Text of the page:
The idea of analytic continuation

The idea of analytic continuation rests on the notion of analytic function.

An analytic function is a function that is representable by its Taylor series. A Taylor series is a power series, and any power series determines an analytic function inside its domain of convergence.

Since a power series is determined by its coefficients, and since, by Taylor's Theorem, the coefficients are just the higher derivatives evaluated at the center of the power series, it follows that a power series is entirely determined by its values in a very small neighborhood of its center. Likewise, an analytic function is determined by its restriction to a very small neighborhood of any point within its domain of definition.

If two analytic functions agree in some small neighborhood of a point, then it follows that they agree everywhere that both are defined.

Or if two analytic functions agree in some small neighborhood of a point but the domain of one is smaller than the domain of the other, then it is sensible to think of the other as determining an "analytic contination" of the other. For example, the geometric series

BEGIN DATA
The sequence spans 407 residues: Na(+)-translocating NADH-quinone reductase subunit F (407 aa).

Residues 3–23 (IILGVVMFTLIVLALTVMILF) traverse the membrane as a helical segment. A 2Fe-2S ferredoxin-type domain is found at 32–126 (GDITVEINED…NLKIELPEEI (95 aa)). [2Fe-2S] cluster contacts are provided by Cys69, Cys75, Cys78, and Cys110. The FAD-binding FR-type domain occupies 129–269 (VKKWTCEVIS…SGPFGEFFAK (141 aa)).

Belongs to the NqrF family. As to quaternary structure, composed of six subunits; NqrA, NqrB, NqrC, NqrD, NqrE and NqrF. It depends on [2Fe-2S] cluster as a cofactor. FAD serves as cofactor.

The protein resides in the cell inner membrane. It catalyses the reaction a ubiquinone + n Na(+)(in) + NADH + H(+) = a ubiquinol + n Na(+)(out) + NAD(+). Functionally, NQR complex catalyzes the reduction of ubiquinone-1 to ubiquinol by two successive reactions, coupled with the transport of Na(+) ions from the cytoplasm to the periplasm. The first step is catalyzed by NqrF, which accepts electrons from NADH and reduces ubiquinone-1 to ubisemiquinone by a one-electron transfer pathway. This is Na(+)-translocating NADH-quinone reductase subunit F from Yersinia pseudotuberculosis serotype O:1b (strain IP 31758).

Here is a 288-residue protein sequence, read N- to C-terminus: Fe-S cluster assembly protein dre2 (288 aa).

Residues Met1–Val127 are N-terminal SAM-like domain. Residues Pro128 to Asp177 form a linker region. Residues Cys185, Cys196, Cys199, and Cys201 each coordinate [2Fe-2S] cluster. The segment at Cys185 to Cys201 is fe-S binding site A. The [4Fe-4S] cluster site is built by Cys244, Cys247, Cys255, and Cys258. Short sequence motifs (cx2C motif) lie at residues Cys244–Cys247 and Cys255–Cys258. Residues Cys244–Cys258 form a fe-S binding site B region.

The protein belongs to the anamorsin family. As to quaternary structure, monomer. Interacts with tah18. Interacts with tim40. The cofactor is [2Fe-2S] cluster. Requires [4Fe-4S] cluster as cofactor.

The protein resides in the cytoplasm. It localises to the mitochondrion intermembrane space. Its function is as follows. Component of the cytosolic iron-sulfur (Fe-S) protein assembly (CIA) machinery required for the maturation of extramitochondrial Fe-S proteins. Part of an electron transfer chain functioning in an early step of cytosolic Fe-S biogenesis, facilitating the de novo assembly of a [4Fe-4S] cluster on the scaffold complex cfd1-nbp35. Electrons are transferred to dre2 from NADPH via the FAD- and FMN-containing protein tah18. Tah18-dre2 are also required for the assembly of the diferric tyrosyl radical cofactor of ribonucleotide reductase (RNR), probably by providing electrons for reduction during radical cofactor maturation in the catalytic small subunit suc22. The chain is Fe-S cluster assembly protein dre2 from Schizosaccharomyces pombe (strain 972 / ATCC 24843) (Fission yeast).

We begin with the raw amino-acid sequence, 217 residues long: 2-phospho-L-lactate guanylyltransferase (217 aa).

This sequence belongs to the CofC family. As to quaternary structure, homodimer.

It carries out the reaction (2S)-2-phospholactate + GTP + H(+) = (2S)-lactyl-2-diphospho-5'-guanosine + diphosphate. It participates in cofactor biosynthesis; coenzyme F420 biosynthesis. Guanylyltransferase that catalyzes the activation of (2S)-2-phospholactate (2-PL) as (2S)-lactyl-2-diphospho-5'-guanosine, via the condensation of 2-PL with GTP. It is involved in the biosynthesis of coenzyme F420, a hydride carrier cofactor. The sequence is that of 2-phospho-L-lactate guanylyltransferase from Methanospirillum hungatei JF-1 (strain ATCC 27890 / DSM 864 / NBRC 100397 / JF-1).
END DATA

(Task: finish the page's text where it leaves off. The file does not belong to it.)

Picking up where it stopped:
1 + z + z^2 + z^3 + z^4 + ...

converges for |z| < 1 and its sum g(z) is an analytic function for |z| < 1.

The geometric series is not convergent or even summable when |z| > 1.

But we know that

g(z) = (1 - z)^{-1}   for   |z| < 1

At first g(z) has a meaning only for |z| < 1; but h(z) = (1 - z)^{-1} has a meaning -- and is analytic -- for all z other than the one value z = 1.

Thus, we may regard h(z) as determining an analytic continuation of g(z). In this way a meaning may be given to the sum of the powers of z. By substituting 2 for z one may obtain the meaning "h(2) = -1" for the sum of the powers of 2. But this latter meaning cannot be separated from the context in which it was obtained. We have not given a meaning to the sum of the powers of 2 apart from thinking of the sum of the powers of 2 as a special case of the sum of the powers of z, performing an analytic continuation (albeit unique), and then specializing.


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